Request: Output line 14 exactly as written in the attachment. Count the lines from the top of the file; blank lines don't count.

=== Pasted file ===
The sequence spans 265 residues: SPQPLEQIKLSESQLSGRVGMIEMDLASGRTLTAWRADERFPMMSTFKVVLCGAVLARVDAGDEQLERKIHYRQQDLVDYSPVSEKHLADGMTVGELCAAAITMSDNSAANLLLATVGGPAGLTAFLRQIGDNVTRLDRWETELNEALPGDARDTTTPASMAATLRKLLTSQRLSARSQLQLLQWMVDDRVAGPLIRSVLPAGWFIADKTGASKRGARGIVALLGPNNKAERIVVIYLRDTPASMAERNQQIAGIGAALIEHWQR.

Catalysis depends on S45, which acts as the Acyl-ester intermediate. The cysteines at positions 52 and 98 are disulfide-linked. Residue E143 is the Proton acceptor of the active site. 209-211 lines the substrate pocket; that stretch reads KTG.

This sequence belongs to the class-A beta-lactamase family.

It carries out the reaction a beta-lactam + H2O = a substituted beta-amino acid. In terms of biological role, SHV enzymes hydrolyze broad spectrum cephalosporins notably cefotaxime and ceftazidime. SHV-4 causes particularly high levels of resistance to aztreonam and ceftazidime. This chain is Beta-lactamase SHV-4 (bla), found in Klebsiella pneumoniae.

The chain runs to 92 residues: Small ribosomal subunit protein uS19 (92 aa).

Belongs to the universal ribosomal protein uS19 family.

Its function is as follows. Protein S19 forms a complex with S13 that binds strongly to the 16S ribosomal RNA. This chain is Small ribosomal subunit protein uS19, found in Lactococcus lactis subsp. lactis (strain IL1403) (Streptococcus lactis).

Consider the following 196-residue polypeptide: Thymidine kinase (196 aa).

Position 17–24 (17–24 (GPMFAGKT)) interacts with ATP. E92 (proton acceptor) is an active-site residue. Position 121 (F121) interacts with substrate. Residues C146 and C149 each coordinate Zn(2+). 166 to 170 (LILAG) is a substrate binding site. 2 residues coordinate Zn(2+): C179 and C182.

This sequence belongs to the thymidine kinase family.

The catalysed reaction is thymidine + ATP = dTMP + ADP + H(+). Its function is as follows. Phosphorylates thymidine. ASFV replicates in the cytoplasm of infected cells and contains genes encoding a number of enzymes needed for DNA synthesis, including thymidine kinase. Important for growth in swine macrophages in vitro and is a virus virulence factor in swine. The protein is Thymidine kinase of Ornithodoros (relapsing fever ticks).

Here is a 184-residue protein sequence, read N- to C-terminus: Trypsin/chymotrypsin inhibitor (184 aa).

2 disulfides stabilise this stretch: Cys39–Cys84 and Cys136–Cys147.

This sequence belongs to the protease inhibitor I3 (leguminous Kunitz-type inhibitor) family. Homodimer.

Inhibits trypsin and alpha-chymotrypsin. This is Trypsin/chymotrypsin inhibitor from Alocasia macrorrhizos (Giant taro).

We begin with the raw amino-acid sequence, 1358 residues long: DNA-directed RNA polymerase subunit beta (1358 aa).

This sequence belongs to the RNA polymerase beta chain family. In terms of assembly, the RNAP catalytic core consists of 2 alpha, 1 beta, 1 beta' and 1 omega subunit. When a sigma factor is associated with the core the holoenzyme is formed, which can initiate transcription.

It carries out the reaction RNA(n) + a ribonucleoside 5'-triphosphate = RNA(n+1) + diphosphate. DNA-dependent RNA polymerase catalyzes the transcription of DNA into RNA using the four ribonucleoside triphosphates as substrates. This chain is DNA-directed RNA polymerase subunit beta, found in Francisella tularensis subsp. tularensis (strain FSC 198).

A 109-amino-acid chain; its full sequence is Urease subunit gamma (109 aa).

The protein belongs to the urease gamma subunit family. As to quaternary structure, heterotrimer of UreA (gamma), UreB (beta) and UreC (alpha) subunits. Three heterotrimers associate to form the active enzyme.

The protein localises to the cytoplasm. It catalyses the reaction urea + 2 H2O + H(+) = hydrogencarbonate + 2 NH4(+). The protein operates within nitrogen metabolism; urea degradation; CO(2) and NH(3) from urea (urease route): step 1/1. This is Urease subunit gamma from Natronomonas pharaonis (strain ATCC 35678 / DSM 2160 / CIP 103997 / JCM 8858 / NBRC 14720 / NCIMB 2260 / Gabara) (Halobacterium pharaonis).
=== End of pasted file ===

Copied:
This sequence belongs to the protease inhibitor I3 (leguminous Kunitz-type inhibitor) family. Homodimer.